Road death is the leading cause of death for those aged between 5 and 40. You are four times more likely to be killed in a crash than from murder/manslaughter. The domination of our public spaces by motorised vehicles means that every time you step out, especially on foot or on a bike, you take a risk like no other – this is the price we pay for an over-motorised and car dependent society.
And yet the police allocate only a fraction of resources to enforcement, compared to that invested in preventing other crimes. Those injured by dangerous, speeding or drink drivers are not even included in counts of victims of crime statistics. Speeding vehicles was the most common type of anti-social behaviour reported in the British Crime Survey—until it was dropped from the survey.
Join us and Amy Aeron-Thomas, Executive Director of RoadPeace, the national charity for road crash victims and those concerned about road danger at July’s Street Talk to discuss the work RoadPeace is doing to challenge the justice sector’s tolerance of road danger, including the need for greater transparency and accountability, and highlight how this plays a key role in creating a safer and fairer city.
Amy Aeron-Thomas, Executive Director, RoadPeace: Towards a safer and fairer city – traffic justice in London. Upstairs at The Yorkshire Grey, 2 Theobalds Road, WC1X 8PN at 7pm (bar open 6pm) on 5th July 2011.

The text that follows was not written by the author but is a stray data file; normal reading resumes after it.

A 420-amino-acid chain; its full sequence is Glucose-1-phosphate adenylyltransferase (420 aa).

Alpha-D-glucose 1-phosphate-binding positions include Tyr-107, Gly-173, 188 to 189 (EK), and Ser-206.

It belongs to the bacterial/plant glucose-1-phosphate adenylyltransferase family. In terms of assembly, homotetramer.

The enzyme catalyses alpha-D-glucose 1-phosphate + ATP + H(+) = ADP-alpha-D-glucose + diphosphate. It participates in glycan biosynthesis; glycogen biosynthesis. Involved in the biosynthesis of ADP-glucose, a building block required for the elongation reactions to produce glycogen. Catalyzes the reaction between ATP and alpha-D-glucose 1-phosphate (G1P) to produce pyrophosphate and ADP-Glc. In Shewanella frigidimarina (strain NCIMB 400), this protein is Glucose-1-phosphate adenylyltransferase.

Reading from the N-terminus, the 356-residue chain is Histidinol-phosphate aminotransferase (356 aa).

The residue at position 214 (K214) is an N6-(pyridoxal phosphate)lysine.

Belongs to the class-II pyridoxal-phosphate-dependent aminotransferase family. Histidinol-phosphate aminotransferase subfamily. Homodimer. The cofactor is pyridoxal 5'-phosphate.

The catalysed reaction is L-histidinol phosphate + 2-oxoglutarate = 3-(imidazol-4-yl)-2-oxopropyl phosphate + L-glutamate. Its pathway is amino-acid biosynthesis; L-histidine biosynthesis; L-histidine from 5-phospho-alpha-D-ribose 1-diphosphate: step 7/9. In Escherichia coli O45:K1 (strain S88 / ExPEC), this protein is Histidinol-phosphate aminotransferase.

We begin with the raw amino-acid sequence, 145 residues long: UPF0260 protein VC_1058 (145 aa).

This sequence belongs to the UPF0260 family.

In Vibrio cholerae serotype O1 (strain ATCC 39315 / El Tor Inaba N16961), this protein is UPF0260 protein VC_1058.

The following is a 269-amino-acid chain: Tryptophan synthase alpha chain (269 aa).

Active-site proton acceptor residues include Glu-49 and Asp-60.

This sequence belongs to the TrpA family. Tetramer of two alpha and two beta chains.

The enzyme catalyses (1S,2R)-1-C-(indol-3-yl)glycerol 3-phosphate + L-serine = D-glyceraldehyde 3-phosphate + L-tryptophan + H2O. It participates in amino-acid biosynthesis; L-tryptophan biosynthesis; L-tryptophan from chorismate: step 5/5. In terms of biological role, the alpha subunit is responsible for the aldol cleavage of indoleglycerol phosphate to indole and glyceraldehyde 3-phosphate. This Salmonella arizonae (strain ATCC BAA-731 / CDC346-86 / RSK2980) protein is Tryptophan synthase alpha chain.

Amy first became involved with RoadPeace in 2000 whilst working for TRL on a DFID funded scoping study in community participation and traffic safety. With graduate degrees in Public Administration, Transportation Engineering and Planning, she has worked in over 14 countries in Africa, Asia, and Central Europe.
Her career began in the US where she worked as a transport planner, including promoting car ride sharing (in 1986). Her brother was one of the over 50,000 Americans killed on the roads in 1965. She is keen to promote evidence-based policy and links between researchers and campaigners.
RoadPeace is an independent national charity, providing practical and emotional support, and advocacy to those affected by road crashes; as well as campaigning for justice for road crash victims and for road danger reduction, with a focus on reducing the volume, speed and dominance of motorised traffic and promoting cycling and walking. RoadPeace was a winner of the Guardian Charity Award in 2008.
RoadPeace was founded in 1992 on the principle of road danger reduction (RDR). RDR focuses on making the road environment less dangerous by tackling danger at source through reducing the speed, volume and dominance of motorised traffic. It also takes into account the other negative consequences of inappropriate and excessive motor vehicle use such as fear and intimidation, environmental impact and public health issues. RDR differs from traditional road safety in that it adopts a wider approach that considers not only the quantity of death and injury by crashes, but also the effects of excessive and inappropriate motor vehicle use on the quality of life and the environment. It places a greater duty of care on those that pose the greater threat and argues for danger to be controlled at source.